South Korea on Friday confirmed 58 additional patients with COVID-19, 55 of them in the Seoul area. The other three were arriving passengers from overseas.
Korea Centers for Disease Control and Prevention’s Director Jung Eun-kyeong said the danger of contagion in the greater Seoul area was “extremely worrying,” as 88 percent of all cases in the last week have been traced to Seoul and adjacent cities.
“Given how quickly the virus spreads, the longer an infected individual stays off the radar, the wider the viral exposure will have been in communities,” she said.
As more people go about their daily routines, there are no zero-risk activities that can be undertaken in any situation where people gather, she said, which is why actively seeking out testing was significant.
After scattered outbreaks emerged around large workplaces including call centers and distribution facilities in the past week, health officials tightened physical distancing requirements on Friday in the Seoul metropolitan region.
Vice Minister of Health and Welfare Kim Gang-lip said in a press briefing Friday that companies and corporations “bear a responsibility for mitigating transmission risks in workplaces,” urging efforts to make physical distancing at work viable.
Since a case was identified at a Coupang distribution center in Bucheon, Gyeonggi Province, on Saturday, health officials have tested 3,836 workers there and their contacts to find 96 were infected. 515 more are undergoing testing.
Upon inspections, health officials said safety guidelines were hardly adhered to at the workplaces with recent outbreaks.
“Having people clustered together and hindering employees from taking sick leaves appear to be among chief causes of workplace contagion,” said the Health Minister Park Neung-hoo during a Central Disaster Management Headquarters meeting Thursday.
Cleaning and disinfecting surfaces routinely and keeping indoors well-ventilated were also crucial, as the coronavirus can survive on different surfaces.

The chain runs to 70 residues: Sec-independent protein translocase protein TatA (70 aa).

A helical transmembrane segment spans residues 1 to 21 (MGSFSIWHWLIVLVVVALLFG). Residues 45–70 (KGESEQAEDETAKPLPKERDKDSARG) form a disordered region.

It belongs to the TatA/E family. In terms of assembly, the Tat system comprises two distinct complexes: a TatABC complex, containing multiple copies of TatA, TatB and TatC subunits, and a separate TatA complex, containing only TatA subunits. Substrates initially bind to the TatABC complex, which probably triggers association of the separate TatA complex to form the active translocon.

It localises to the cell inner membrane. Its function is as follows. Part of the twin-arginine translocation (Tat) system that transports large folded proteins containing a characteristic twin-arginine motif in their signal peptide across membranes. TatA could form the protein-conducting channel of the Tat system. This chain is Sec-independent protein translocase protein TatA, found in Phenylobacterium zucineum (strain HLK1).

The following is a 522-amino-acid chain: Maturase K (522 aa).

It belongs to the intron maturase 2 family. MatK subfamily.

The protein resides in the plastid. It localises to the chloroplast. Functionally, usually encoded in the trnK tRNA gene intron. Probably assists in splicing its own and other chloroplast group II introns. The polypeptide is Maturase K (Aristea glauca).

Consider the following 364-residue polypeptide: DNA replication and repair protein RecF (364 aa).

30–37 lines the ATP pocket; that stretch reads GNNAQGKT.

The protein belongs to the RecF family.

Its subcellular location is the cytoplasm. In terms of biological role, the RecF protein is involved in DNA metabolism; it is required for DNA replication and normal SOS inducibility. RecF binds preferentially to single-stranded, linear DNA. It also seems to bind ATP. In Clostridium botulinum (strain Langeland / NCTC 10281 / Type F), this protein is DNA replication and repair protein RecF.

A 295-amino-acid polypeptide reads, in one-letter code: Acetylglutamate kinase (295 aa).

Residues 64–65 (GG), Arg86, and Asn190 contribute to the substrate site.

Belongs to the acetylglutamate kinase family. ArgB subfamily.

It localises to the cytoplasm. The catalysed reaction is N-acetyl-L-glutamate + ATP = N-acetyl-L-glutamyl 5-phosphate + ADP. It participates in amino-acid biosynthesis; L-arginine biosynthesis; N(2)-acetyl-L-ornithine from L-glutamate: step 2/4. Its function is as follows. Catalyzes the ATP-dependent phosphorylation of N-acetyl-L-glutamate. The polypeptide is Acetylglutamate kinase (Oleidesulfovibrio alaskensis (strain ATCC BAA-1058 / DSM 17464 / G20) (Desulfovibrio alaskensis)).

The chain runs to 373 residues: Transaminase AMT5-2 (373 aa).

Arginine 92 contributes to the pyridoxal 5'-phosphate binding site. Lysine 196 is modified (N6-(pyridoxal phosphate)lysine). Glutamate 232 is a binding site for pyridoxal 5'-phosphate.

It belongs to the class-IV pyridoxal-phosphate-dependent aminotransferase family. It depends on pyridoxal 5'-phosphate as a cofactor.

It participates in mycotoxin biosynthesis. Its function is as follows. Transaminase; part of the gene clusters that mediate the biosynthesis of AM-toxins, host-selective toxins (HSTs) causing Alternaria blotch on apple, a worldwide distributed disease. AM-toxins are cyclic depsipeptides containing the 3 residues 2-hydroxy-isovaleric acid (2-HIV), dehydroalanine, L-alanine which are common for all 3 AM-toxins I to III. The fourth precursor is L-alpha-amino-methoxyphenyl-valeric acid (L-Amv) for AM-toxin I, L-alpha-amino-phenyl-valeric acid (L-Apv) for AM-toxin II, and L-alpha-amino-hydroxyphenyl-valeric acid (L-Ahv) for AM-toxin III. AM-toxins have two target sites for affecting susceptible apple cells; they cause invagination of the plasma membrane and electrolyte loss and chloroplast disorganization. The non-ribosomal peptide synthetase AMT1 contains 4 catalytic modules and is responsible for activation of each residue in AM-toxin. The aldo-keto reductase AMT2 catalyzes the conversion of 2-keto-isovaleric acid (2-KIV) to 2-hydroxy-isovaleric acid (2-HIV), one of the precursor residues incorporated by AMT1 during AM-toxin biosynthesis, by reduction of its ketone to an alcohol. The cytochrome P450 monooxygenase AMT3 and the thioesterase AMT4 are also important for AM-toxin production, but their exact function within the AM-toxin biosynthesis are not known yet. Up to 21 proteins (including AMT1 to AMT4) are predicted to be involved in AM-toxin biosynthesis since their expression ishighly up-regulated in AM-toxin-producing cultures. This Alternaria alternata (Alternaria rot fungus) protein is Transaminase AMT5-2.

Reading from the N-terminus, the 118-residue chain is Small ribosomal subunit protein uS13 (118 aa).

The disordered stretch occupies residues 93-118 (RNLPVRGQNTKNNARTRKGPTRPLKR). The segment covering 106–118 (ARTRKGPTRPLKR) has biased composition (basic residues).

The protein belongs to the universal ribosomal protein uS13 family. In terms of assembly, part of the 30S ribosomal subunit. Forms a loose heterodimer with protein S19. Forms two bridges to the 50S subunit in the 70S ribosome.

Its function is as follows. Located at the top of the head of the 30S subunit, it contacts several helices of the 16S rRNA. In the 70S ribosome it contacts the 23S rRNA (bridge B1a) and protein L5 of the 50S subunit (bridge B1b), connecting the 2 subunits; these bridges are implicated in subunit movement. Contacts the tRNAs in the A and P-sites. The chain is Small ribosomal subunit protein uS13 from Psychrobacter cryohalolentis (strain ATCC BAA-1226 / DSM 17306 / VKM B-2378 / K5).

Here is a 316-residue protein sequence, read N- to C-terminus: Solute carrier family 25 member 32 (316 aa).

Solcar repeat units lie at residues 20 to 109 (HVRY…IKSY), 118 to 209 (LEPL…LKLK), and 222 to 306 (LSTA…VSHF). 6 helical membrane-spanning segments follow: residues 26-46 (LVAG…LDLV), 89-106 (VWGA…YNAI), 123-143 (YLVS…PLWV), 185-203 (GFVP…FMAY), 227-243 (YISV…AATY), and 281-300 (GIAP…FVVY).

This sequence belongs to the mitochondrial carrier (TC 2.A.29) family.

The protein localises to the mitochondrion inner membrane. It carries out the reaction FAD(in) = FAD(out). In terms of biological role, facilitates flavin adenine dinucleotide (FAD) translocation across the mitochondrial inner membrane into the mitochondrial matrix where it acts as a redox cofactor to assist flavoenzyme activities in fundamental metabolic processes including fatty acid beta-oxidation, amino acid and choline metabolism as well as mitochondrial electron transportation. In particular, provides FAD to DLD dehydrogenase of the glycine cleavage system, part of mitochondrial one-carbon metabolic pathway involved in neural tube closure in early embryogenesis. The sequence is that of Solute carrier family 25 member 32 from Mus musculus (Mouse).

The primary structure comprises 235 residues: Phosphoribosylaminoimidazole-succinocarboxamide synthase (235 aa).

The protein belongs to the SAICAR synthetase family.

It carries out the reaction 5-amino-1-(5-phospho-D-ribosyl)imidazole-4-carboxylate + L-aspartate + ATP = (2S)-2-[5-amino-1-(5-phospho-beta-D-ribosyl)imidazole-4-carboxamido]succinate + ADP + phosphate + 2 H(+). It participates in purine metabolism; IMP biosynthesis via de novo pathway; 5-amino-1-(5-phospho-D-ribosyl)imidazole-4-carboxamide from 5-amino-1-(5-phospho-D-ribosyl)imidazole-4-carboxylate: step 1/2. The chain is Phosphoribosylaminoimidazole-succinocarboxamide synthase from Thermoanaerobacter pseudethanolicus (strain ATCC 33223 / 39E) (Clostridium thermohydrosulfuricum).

The government eased most of its COVID-19 control measures on May 6 as the country saw a nationwide decline in the disease, reopening in-person classes and allowing businesses to resume normal operations.
But fresh infections following relaxation of the orders exposed the fragility of the containment success, the vice health minister said, once again urging compliance with safety guidelines from citizens.
“Put off all nonessential meetings and gatherings until after June 14 -- when the reinstituted physical distancing guidance expires -- if possible, and exercise increased caution in communal settings,” he said.
“Warming weather has dwindled public commitment to coronavirus safety precautions such as wearing of face masks. Wearing a mask is a must when outside.”
Meanwhile, a series of reports of children falling sick with the coronavirus is raising concerns over schools reopening.
Over 800 schools in areas experiencing active outbreaks have had to return to virtual learning, with education officials encouraging delay in face-to-face teaching on a risk basis.
The government decision to open schools in phases has invited heated public debate.
An April 24 a petition on Cheong Wa Dae website demanding to suspend in-person classes garnered 255,333 signatures, and the hashtag #AgainstOpeningofSchools have trended on social media sites this week.
Pediatric infectious disease specialist Dr. Eun Byung-wook said parents and guardians of school-age children are advised to “lead ascetic lifestyles” once they are back in classrooms.
To reduce the risk of transmission in schools and communities, members of households with children should “refrain from dining out and limit outings as much as possible,” he said.
Former head of the KCDC and pulmonologist Dr. Jung Ki-suck said the decision makers needed to better contemplate the priorities.
Keeping nightclubs and bars open for adults while keeping children out of schools seemed like “misguided policy priorities” that were based neither on principles of public health nor on societal values, he said.
By Kim Arin (firstname.lastname@example.org